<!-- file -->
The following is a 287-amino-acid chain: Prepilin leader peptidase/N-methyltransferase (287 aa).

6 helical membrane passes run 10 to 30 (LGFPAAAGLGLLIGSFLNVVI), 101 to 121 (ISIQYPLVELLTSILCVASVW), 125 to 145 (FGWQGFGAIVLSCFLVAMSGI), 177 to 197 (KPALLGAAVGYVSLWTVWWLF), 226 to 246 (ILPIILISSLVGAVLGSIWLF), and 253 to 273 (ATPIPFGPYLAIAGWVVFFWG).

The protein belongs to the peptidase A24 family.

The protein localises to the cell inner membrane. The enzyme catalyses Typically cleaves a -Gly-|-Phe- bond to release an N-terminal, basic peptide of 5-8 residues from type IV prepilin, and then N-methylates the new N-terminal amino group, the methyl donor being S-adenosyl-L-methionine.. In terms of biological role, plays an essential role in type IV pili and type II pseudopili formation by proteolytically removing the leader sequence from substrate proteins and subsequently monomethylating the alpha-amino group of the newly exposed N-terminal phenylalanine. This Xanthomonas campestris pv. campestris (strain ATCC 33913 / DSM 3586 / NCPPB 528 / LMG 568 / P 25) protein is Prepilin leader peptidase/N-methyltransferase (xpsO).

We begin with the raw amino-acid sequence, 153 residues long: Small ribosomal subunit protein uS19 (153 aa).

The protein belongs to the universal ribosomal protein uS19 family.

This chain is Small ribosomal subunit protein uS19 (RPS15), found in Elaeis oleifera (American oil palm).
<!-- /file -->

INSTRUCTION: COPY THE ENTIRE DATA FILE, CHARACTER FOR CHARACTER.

The following is a 287-amino-acid chain: Prepilin leader peptidase/N-methyltransferase (287 aa).

6 helical membrane passes run 10 to 30 (LGFPAAAGLGLLIGSFLNVVI), 101 to 121 (ISIQYPLVELLTSILCVASVW), 125 to 145 (FGWQGFGAIVLSCFLVAMSGI), 177 to 197 (KPALLGAAVGYVSLWTVWWLF), 226 to 246 (ILPIILISSLVGAVLGSIWLF), and 253 to 273 (ATPIPFGPYLAIAGWVVFFWG).

The protein belongs to the peptidase A24 family.

The protein localises to the cell inner membrane. The enzyme catalyses Typically cleaves a -Gly-|-Phe- bond to release an N-terminal, basic peptide of 5-8 residues from type IV prepilin, and then N-methylates the new N-terminal amino group, the methyl donor being S-adenosyl-L-methionine.. In terms of biological role, plays an essential role in type IV pili and type II pseudopili formation by proteolytically removing the leader sequence from substrate proteins and subsequently monomethylating the alpha-amino group of the newly exposed N-terminal phenylalanine. This Xanthomonas campestris pv. campestris (strain ATCC 33913 / DSM 3586 / NCPPB 528 / LMG 568 / P 25) protein is Prepilin leader peptidase/N-methyltransferase (xpsO).

We begin with the raw amino-acid sequence, 153 residues long: Small ribosomal subunit protein uS19 (153 aa).

The protein belongs to the universal ribosomal protein uS19 family.

This chain is Small ribosomal subunit protein uS19 (RPS15), found in Elaeis oleifera (American oil palm).